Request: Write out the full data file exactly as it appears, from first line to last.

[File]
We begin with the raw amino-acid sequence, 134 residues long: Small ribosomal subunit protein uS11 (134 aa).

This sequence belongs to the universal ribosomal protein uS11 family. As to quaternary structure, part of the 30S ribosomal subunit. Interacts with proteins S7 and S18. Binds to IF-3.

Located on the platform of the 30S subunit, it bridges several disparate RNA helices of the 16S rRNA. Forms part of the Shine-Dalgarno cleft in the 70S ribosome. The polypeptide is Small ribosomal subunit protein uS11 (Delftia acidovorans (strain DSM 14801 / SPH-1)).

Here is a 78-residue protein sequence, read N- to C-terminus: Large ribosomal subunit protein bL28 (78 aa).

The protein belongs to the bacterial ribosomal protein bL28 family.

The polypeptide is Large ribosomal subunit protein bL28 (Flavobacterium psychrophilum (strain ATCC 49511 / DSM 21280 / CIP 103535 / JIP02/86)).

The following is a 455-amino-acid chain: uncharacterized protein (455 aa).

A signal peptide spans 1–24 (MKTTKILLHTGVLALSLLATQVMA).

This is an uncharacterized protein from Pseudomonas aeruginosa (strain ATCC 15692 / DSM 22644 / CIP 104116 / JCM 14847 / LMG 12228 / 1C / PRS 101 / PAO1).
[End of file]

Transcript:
We begin with the raw amino-acid sequence, 134 residues long: Small ribosomal subunit protein uS11 (134 aa).

This sequence belongs to the universal ribosomal protein uS11 family. As to quaternary structure, part of the 30S ribosomal subunit. Interacts with proteins S7 and S18. Binds to IF-3.

Located on the platform of the 30S subunit, it bridges several disparate RNA helices of the 16S rRNA. Forms part of the Shine-Dalgarno cleft in the 70S ribosome. The polypeptide is Small ribosomal subunit protein uS11 (Delftia acidovorans (strain DSM 14801 / SPH-1)).

Here is a 78-residue protein sequence, read N- to C-terminus: Large ribosomal subunit protein bL28 (78 aa).

The protein belongs to the bacterial ribosomal protein bL28 family.

The polypeptide is Large ribosomal subunit protein bL28 (Flavobacterium psychrophilum (strain ATCC 49511 / DSM 21280 / CIP 103535 / JIP02/86)).

The following is a 455-amino-acid chain: uncharacterized protein (455 aa).

A signal peptide spans 1–24 (MKTTKILLHTGVLALSLLATQVMA).

This is an uncharacterized protein from Pseudomonas aeruginosa (strain ATCC 15692 / DSM 22644 / CIP 104116 / JCM 14847 / LMG 12228 / 1C / PRS 101 / PAO1).